Keeping cows cool with sprinklers
Published on Thu, 05/17/2018 - 9:49am
Keeping cows cool with sprinklers
By Michael Cox for American Dairymen Magazine
Summertime is upon us and with high temperatures set to continue for the coming months, cow cooling will play an important role on farm performance and profitability. The economic cost of heat stress due to lower milk production and reduced liveweight performance is well known, and is estimated to amount to $6 billion across the country annually. One of the most effective methods of cooling cows during summer is the use of water sprinklers or misters in holding pens and feed lanes.
Before starting any form of cow cooling practices, dairy staff should be aware of the temperature-humidity index (THI) and how it effects heat stress in dairy cows. This color-coded index illustrates various levels of heat stress in cows, depending on two variables; air temperature and relative humidity. Research from Michigan State University suggests that mild heat stress can begin at just 65 degrees F. Just like in a sauna, high humidity creates heat stress at a greater rate than high temperatures combined with ‘dry’ low humidity conditions. Milk yield losses of 5lbs per day can begin at THI levels between 65 and 74. As modern dairy cows are large, high performing animals with massive metabolism rates; cows will feel hot and under heat stress long before people begin to feel uncomfortable. Therefore, it is important that farm staff pay close attention to THI and begin cooling cows before the onset of heat stress. Many modern water sprinkler cooling systems are fitted with sensors to control the turning on and off of sprinklers; effectively eliminating the risk of human error.
Low-pressure versus High-pressure
Cooling cows with water can take two forms; low-pressure sprinklers or high-pressure misters. Both methods reduce heat stress through evaporation. In the low-pressure method, water is sprinkled onto the cow’s body, before evaporation removes heat energy from the cow’s skin. Generally, the sprinklers should run for 2 to 3 minutes and fully ‘soak’ the cow’s skin. The sprinklers should then be turned off for approximately 15 minutes, to allow time for evaporative cooling. Constant sprinkling will not cool cows, as little evaporation will take place and humidity will increase. Grazing dairies using center-pivots to cool cows during summer will notice how cows will self-regulate cooling; spending short periods of time under the pivot sprinklers before moving out to the pasture to evaporate and cool down. The situation is similar for confinement-based cows.
Recent research from University of California, Davis, indicates that increasing the water flow rate in low-pressure systems does not have any additional benefits. The study found no difference in heat-stress or animal performance between cows sprinkled with 1.3 litres per minute, compared to 4.9 litres per minute. This is the first study of its kind to look at water flow rates, and the initial results should encourage further research to help dairymen reduce water consumption and increase sustainability.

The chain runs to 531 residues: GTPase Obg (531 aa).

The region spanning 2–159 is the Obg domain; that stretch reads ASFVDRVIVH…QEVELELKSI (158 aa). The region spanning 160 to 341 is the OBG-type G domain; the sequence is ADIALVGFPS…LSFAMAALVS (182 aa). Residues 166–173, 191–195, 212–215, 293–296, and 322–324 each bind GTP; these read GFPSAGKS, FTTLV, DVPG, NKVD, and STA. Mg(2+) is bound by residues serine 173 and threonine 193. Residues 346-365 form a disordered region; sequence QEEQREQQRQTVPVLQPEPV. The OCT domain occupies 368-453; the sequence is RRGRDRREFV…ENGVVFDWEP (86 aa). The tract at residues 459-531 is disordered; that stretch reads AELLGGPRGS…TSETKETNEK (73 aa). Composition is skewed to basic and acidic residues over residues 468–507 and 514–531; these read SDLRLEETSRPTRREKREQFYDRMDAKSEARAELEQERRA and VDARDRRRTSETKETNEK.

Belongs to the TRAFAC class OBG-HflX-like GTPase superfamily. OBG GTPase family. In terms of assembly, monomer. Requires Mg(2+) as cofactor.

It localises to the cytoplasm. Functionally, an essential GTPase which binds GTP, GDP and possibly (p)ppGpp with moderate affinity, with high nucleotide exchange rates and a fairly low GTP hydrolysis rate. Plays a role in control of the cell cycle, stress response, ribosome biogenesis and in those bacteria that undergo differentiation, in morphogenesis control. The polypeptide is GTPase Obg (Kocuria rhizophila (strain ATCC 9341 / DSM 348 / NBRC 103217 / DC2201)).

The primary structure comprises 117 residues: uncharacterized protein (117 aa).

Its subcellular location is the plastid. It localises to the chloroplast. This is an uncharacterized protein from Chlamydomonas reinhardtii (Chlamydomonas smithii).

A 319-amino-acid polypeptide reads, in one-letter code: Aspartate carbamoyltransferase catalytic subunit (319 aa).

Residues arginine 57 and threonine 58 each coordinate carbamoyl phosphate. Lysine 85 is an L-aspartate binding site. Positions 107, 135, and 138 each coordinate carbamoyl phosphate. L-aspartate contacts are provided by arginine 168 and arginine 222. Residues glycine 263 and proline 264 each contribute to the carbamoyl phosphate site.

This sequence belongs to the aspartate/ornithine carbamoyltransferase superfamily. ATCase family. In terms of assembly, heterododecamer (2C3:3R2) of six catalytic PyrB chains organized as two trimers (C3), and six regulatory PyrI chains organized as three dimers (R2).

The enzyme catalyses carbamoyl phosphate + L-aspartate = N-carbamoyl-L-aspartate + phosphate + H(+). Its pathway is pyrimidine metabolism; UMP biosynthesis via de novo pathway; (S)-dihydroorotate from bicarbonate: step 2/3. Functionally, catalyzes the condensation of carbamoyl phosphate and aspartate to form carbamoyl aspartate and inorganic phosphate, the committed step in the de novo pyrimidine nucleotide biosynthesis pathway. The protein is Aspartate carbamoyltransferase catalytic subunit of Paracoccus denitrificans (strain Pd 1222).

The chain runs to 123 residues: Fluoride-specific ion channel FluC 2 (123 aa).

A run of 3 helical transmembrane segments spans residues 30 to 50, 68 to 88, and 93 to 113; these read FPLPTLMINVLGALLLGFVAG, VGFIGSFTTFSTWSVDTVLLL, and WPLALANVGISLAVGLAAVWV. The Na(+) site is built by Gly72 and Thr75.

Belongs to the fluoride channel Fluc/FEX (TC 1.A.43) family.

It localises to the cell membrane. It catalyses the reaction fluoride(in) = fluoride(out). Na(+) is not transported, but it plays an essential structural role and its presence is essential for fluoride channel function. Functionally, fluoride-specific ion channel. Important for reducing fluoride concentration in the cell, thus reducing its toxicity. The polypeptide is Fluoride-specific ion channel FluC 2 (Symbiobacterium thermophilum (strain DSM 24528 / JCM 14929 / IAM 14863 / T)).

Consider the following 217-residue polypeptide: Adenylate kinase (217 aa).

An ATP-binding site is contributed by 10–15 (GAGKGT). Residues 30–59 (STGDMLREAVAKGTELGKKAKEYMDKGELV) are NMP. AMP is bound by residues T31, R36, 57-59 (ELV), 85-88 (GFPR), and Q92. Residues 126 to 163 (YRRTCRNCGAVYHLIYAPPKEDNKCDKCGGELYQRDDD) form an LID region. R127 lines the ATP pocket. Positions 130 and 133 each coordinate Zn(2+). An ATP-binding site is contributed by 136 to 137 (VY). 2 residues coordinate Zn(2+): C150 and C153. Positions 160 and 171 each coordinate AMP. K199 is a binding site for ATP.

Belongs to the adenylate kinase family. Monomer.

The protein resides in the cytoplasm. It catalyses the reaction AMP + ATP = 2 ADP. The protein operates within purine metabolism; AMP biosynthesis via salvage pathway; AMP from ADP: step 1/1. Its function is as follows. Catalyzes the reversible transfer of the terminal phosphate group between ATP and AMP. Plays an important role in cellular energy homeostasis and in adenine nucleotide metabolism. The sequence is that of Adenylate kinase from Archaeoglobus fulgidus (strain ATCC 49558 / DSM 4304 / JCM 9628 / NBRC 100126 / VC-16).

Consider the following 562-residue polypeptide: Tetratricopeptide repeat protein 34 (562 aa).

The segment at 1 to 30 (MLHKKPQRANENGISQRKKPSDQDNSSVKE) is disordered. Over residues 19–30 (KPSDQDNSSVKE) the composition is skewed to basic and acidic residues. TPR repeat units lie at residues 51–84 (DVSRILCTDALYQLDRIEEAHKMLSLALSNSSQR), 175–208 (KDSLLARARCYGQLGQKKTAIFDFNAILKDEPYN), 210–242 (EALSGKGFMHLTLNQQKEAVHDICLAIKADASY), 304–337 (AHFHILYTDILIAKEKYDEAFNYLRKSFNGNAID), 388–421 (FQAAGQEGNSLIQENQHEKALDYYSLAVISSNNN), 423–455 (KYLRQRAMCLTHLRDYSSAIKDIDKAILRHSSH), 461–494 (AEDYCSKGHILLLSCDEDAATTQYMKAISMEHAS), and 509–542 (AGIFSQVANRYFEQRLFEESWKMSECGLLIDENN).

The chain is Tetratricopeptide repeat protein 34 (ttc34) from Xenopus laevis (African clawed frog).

Under the high-pressure misting system, the mist evaporates from the air, and therefore lowers the air temperature surrounding the cows. Research from Minnesota State University suggests that a water pressure of 200 lbs per square inch is required to create a fine mist that is easily evaporated. This is approximately 10 times the water pressure required versus the low-pressure sprinkler systems. Different nozzles and filters will be required depending on which type of system is operated. High-pressure systems can be run constantly if necessary, as the air (and not the cow) is responsible for the evaporating effect.
As humidity is such a crucial factor to heat-stress, water sprinkler systems can easily increase relative humidity, unless adequate ventilation and air flow is in place to draw in drier air and force out hot, higher humidity air. Fans can be placed close to nozzles to ‘push out’ hot air. In cross-ventilated barns, fans along the inlet side of the barn will control the direction of the mist and rate of air-flow. Generally, high-pressure sprinkler systems are more suited to drier, arid parts of the country, with low-pressure systems preferable in more humid regions.
Regardless of which type of sprinkler system is installed, dairymen should aim to use micro-sprinkler nozzles instead of larger nozzles. Micro-sprinklers are small greenhouse type nozzles which can spray water in 90 degrees, 180 degrees or 360 degrees radius. The smaller nozzles will allow for a more even spread of water across the pen compared to larger nozzles. 180 degree nozzles work well along feed lanes and typically spray water 6 to 8 feet from the water line. Nozzles should be spaced apart at a maximum distance of the diameter of spray, however it is advisable to place nozzles closer together to ensure full spray coverage, particularly if fans are used in the cooling system.